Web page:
Tuesday, September 14, 2010
Tuesday Genre Writing - POV Narration
POV in a Romance Novel
Point of View Narration can be a bear to tame, but once that is accomplished, it will make a reader's connection that much deeper to the author's characters.
Point of View narration (POV) is simply, the vantage point the reader observes the novel from. The way a character experiences an event through their thoughts and feelings in the novel is known as perspective. The most successful POV narration (for a romance) include a first or third person narration.
First person narration includes the thoughts and feeling of the main character telling the story. In romance, it's usually used with the heroine. In a first person narrative, (an "I" pronoun is used) the reader knows the mind of the heroine. The con? The reader loses what the hero is thinking and feeling. They can hear what the hero says, but has to draw conclusions based on the heroine's impressions.
What makes for a successful first person narration? That depends on the personality of the heroine. Traits that will win over readers include being funny, sympathetic, a friendly soul and someone who isn't falsely modest. It helps to have an interesting character flaw. Think Bridget Jones.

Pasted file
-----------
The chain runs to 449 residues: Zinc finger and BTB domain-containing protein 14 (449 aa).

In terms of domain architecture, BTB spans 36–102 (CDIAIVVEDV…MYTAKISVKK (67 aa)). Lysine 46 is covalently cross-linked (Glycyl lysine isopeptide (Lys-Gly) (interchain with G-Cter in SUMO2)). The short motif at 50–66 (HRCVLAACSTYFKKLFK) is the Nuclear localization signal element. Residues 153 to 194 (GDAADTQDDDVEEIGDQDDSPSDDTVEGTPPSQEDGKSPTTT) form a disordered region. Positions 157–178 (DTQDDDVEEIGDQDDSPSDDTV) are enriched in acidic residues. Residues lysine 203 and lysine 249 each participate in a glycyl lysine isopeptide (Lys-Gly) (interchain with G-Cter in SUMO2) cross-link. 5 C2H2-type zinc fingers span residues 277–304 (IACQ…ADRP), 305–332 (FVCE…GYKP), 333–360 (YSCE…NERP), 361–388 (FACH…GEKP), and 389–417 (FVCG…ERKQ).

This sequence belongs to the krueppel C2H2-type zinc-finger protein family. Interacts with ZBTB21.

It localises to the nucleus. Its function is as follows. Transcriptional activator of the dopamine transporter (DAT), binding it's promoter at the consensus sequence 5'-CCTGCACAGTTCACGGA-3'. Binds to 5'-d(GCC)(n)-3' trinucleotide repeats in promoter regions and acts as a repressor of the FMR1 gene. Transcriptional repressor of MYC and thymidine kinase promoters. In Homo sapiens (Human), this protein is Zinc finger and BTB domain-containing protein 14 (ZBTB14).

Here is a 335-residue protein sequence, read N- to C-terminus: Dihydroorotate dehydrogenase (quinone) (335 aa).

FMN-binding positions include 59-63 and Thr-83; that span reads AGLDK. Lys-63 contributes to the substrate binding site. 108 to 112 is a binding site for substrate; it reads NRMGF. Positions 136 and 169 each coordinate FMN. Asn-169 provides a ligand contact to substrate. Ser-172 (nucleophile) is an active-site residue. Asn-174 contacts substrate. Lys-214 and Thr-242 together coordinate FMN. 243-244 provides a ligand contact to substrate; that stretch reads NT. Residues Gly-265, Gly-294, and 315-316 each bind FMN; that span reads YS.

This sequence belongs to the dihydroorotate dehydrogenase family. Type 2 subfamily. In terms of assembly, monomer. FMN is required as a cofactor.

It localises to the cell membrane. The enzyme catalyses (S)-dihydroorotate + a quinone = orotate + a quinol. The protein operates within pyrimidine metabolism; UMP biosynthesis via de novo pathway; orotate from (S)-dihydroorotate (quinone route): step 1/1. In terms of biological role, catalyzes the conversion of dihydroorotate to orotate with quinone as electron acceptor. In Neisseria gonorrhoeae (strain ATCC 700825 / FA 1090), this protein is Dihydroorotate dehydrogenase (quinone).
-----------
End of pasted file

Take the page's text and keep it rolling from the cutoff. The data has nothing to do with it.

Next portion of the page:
In the third person, you might get multiple characters sharing their perspective. Usually it is just the heroine and hero, but every so often a third character might be used to impart information on the leads. **This is the most widely used narration in romances.**
POV switches occur with a line break so that the scene is in one POV only. The main advantage to the narration is that you get both the hero and heroine's thoughts and feelings. This allows the reader to get close to both lead characters.
POV NARRATION TO AVOID
This is known as a "dual" POV or "Lonesome Dove" after the novel that uses it. This narration includes both the hero and heroine's thoughts and feelings in the same scene. This can be disconcerting to many readers and most professional editors discourage it. The drawback is that the reader is rapidly shifting between points of views and it may feel like a boxing even. It's hard to concentrate on both the hero and heroine's perspectives at the same time.
Reference for this article: On Writing Romance, by Leigh Michaels, F&W Publications, 2007.